She's smart and tough and has seen enough of the world not to expect a Hollywood ending. Read more...
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- [-] Other Available FormatsOur PriceNew & Used MarketplaceTurtle in Paradise (Paperback)
Publisher: Yearling Books$6.95Turtle in Paradise (Library Binding)
Publisher: Turtleback Books$17.20Turtle in Paradise (Audio Compact Disc - Unabridged)
Publisher: Listening Library (Audio)$25.00
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She's smart and tough and has seen enough of the world not to expect a Hollywood ending. After all, it's 1935 and jobs and money and sometimes even dreams are scarce. So when Turtle's mama gets a job housekeeping for a lady who doesn't like kids, Turtle says goodbye without a tear and heads off to Key West, Florida to live with relatives she's never met. Florida's like nothing Turtle's ever seen before though. It's hot and strange, full of rag tag boy cousins, family secrets, scams, and even buried pirate treasure Before she knows what's happened, Turtle finds herself coming out of the shell she's spent her life building, and as she does, her world opens up in the most unexpected ways. Filled with adventure, humor and heart, "Turtle in Paradise" is an instant classic both boys and girls with love.
Includes an Author's Note with photographs and further background on the Great Depression, as well as additional resources and websites.
Starred Review, "Kirkus Reviews"
"Sweet, funny and superb."
Starred Review, "Booklist"
"Just the right mixture of knowingness and hope . . . a hilarious blend of family drama seasoned with a dollop of adventure."
Publishers Weekly® Reviews
- Reviewed in: Publishers Weekly, page 52.
- Review Date: 2010-05-03
- Reviewer: Staff
Turtle, the witty 11-year-old narrator of this standout historical novel, is a straight shooter: “Everyone thinks children are sweet as Necco Wafers, but I’ve lived long enough to know the truth: kids are rotten.” When her romantic and unrealistic mother, who’s always falling in and out of love, gets a housekeeping job that won’t allow children, she sends Turtle to her estranged family in Depression-era Key West. Though her mother hails Key West as paradise, Turtle initially think it’s a dump (“Truth is, the place looks like a broken chair that’s been left out in the sun to rot”). Two-time Newbery Honor author Holm again crafts a winning heroine who, despite her hardened exterior, gradually warms to her eccentric family members, including her unruly cousins and waspish grandmother (who Turtle thought was dead). Infused with period pop culture references, a strong sense of place, and the unique traditions and culture of Key West natives (aka “Conchs”), this humorous adventure effectively portrays Turtle as caught between her mother’s Hollywood-inspired dreams and the very real family and geography that offer a different kind of paradise. Ages 8–12. (May)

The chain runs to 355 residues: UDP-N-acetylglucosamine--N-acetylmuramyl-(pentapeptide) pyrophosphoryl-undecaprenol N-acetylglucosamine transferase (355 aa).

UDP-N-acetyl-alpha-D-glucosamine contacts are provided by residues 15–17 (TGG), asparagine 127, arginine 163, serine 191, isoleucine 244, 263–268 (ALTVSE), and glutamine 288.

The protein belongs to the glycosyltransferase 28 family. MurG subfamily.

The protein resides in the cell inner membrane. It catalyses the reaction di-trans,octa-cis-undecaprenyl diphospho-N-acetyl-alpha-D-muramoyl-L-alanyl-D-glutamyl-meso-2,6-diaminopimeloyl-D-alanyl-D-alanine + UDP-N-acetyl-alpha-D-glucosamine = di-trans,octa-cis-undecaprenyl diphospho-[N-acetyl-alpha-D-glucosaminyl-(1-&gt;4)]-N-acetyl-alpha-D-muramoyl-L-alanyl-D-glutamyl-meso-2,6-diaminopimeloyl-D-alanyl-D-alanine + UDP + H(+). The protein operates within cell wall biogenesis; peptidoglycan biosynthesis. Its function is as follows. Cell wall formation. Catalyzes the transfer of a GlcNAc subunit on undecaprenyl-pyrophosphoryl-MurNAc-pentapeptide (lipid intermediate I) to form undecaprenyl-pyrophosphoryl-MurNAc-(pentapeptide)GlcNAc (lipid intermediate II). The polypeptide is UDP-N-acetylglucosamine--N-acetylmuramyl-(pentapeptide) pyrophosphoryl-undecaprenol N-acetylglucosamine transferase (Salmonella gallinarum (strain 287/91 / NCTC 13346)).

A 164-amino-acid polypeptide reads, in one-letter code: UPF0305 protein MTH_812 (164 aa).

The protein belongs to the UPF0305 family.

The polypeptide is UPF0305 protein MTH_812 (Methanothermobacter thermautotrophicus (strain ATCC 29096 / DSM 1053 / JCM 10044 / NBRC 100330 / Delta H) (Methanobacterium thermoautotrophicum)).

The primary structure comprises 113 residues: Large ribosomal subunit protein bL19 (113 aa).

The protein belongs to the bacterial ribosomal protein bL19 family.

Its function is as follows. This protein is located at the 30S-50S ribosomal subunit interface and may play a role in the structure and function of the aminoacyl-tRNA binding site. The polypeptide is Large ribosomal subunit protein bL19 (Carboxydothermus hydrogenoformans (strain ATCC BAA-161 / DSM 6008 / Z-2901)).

Behind the Book: Family stories lead to Key West novel
This book started out with a story my mom liked to tell about her childhood. She grew up in New Jersey with her mother and maternal grandparents. Her grandmother (Nana) was from Key West, Florida. During the summers, Nana would take my mom to Key West to visit relatives there. My mom didn’t really like going to Key West. It was a long drive by car, and Key West in July is hot and sticky and people didn’t have air conditioning back then like they do now. But strangest of all to my mom was what her mother told her to do in Key West: she was to “shake out her shoes” before she put them on. My mom didn’t know why her mother wanted her to do this, but she did it anyway. And then one day, she shook her shoes and out popped… a scorpion!
Writing Turtle in Paradise was a wonderful way to reconnect with my Key West heritage. My great-grandmother, Jennie Lewin Peck, emigrated from the Bahamas to Key West at the turn of the century. She considered herself a “Conch,” what the local Key West folks called themselves, after the native mollusk that so many fished for in the Bahamas. Nana was always talking about how she missed sugar apple ice cream and Spanish limes. When my editor, Shana Corey, started asking me about Nana and my Key West family, I just knew that there was a story somewhere in there.
Researching this book was also an interesting way to experience a different side of living through the Great Depression. While Key West suffered significant economic hardship (the town went bankrupt and the majority of the citizens were on economic relief), it didn’t have the same sort of feel as most of the depression stories I was used to hearing—soup lines, tent cities and the Dust Bowl. Key West was warm for one thing, and there was plenty of free food, courtesy of the sea; one man told me he ate lobster during the Depression! Key West was a freewheeling town full of characters and bygone industries—sponge fishing, rumrunners and, of course, pirates! It had all the ingredients for a fabulous setting.
The main character, Turtle, grew out of my fascination with Shirley Temple. To be blunt, I never really liked Shirley Temple, even when I was a kid. She was so perfect—those ringlet curls! That smile! And she could tap-dance! (Have I mentioned I was “asked” to leave ballet class when I was six?). Needless to say, Turtle shares my opinion of Shirley Temple. She’s tough and scrappy and has seen it all with her single mother.
Turtle’s mom gets a job as a live-in housekeeper and the new boss doesn’t like kids, so poor Turtle is sent to Key West to live with family she’s never met. Suddenly, Turtle is thrust into a hot, strange place full of rumors of pirate treasure and ornery boy cousins with funny nicknames. Does Turtle get a Hollywood ending like Shirley Temple? Well, you’ll have to read Turtle in Paradise to find out.
And if you happen to go to Key West, take my advice: shake out your shoes!